Given that it’s perfectly possible in Britain to experience the weather patterns of two seasons in the same day, the exact moment that spring arrives might be a matter for debate. Generally, however, we start enjoying more sunshine, and the midday sun gradually gets higher.
If deprived of it, we crave sunshine and there’s a widespread feeling that it’s basically good for photography, however much we may justify the restraint and subtlety of soft grey light (otherwise known as ‘boring overcast’). Nevertheless, whatever it does to landscapes, and however much we like bathing our faces in warm sunshine, it can be a little problematic for portraits.
There’s an inconsistency here. Why would crisp sunlight, that beautifully details trees, hedgerows and the contours of hills, not work just as well with faces? The problem is flattery. Implicit in almost everyone’s idea of portraiture is that it ought to make the person being photographed look good, or at least as good as possible. The fight against wrinkles and creases isn’t confined to just the cosmetics industry. Most of us want our portraits to look flattering, and skin just doesn’t look smooth under raking light. Soft lighting on the face allows the really important things to shine; things such as the expression from the eyes and mouth. Get these right and you’ll always have a portrait that will please – and if you’re shooting with a cooperative subject, rather than candidly in the street, pleasing tends to be important. When it comes to lighting, that means keeping hard shadows off the face.
Ultimately, it is a matter of taste, and you should always be wary of prescriptions, even these here, which work for me but may not for you. What I’m promoting here are my preferences and they’re generally variations on a common theme, which is to shoot mainly when the sun is quite low, keeping it behind or slightly to one side so that it adds sparkle and contrast to a shot that is lit mainly by shadow and reflected light. Within this basic prescription, however, there are nuances, and each needs a particular approach.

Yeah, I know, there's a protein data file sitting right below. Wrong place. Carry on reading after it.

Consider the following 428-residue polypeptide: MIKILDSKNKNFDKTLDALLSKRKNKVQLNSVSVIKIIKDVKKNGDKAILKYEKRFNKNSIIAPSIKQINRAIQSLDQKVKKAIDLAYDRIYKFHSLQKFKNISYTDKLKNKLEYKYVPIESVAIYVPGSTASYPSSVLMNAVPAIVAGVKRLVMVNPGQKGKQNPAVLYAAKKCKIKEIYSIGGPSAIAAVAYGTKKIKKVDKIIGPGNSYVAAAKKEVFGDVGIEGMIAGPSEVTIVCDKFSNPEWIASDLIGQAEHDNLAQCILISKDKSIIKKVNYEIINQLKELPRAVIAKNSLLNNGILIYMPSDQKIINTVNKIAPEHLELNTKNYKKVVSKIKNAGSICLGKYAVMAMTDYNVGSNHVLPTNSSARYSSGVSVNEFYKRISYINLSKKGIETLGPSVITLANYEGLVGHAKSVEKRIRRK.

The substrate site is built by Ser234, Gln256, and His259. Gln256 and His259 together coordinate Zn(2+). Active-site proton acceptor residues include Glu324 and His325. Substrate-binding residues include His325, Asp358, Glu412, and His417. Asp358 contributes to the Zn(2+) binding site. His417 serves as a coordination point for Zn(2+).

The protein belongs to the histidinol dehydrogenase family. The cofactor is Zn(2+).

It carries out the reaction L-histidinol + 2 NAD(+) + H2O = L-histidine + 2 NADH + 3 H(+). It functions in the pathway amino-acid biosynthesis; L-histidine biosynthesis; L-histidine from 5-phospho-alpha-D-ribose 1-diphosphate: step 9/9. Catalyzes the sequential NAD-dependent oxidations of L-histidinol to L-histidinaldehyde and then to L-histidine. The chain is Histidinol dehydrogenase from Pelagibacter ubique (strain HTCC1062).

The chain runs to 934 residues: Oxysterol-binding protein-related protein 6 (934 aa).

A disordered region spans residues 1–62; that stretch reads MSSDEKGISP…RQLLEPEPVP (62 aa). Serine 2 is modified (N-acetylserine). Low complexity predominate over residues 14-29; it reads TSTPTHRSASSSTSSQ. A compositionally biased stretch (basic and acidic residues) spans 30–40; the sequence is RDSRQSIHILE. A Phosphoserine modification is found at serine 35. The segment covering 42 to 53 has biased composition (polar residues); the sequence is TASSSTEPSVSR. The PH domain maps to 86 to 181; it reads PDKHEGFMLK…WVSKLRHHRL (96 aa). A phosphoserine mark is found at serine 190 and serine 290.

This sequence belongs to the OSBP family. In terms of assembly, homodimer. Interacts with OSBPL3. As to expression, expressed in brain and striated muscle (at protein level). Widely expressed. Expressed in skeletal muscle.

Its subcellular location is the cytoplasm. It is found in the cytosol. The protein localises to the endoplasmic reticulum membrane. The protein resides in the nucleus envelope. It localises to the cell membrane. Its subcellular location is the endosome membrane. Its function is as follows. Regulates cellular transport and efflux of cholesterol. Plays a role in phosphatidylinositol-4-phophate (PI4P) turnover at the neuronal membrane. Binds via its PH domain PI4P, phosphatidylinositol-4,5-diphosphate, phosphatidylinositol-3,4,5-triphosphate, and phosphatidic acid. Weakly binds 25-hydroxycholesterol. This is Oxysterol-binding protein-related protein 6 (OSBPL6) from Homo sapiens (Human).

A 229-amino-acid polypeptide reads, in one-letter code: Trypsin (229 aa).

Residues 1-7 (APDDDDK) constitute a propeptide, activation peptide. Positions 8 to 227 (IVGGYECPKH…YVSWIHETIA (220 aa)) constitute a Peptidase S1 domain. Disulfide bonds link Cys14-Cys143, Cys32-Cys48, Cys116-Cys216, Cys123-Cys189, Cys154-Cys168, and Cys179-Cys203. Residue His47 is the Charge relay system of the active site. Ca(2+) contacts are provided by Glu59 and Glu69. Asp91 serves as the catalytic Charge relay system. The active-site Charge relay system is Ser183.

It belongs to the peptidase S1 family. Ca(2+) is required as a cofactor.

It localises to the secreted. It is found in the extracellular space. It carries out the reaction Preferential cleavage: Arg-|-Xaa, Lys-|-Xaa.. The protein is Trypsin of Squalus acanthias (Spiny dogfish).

The rather clumsily named three-quarter backlighting (I can’t think of a better descriptive term) gets sunlight onto the face, but only on a small area – about a quarter or a third. This usually looks good when the portrait is active, with someone actually doing something such as talking, because for it to work, the face has to be looking off-camera, as in the shot above. One of its better features as a lighting technique is that it gets across the impression of being bathed in sunlight, and if you keep the exposure to just below clipping of the highlights, it won’t go out of range.
Move to the shade and reflect
This is the catch-all, fail-proof technique. Move into the shade, but only just into the shade, so there’s a nearby blast of sunlight you can catch with a reflector and bounce onto the face. Experiment with the angle of the reflected light, as it can work from many directions: play with frontal, from below or from three-quarters back. It helps to have a friend or assistant to handle the reflection while you concentrate on shooting and expression.
Expose for the shadow
Try to keep the sun behind and expose for the shadow. Modern high-range sensors, smart metering and raw processing have removed most of the technical problems from this approach, and it remains only to shoot into the sun with your subject’s hair lit up. Exposure is critical. Yes, the high dynamic range we’ve all become used to in recent sensors will give you the latitude to recover highlights and open up shadows, but remember that clipping means lost highlights. Make sure you’re familiar with whatever metering method you favour. Even smart metering may need exposure compensation. I use smart metering and the compensation dial to open up by around 2/3 stop in an example such as this.
This is a more personal style than the others mentioned here, and it has less to do with the portrait looking conventionally attractive than making a stronger graphic impact with good contrast, so for me it’s more a choice in street photography. It relies on side lighting, more or less at right angles to the sun, low sun and – something that is absolutely key – a shadowed background. Given these conditions, it tends to work best when the person is facing into the sun, making it a profile shot. During processing, I recommend resisting the temptation to open up shadows. Keep them dark and you’ll have an image with stronger lit shapes.
Edge lighting will help you define outlines and lift the hair. Wait until the sun gets low – around 10° above the horizon – and you have the possibility of low-intensity edge lighting, as in the above picture of a young roller-skating team. The key to this kind of shot is having hair catch the warm sunlight. The sun is a lot less intense now, so it won’t overexpose and will keep the colour. As with the backlighting method, expose for the shadow areas, but evaluate this during raw processing. There is rarely one perceived best level of brightness.
Michael Freeman is a British author, photographer and journalist. He has written more than 40 books on photography, focusing mainly on technique and practice. To learn more, visit www.michaelfreemanphoto.com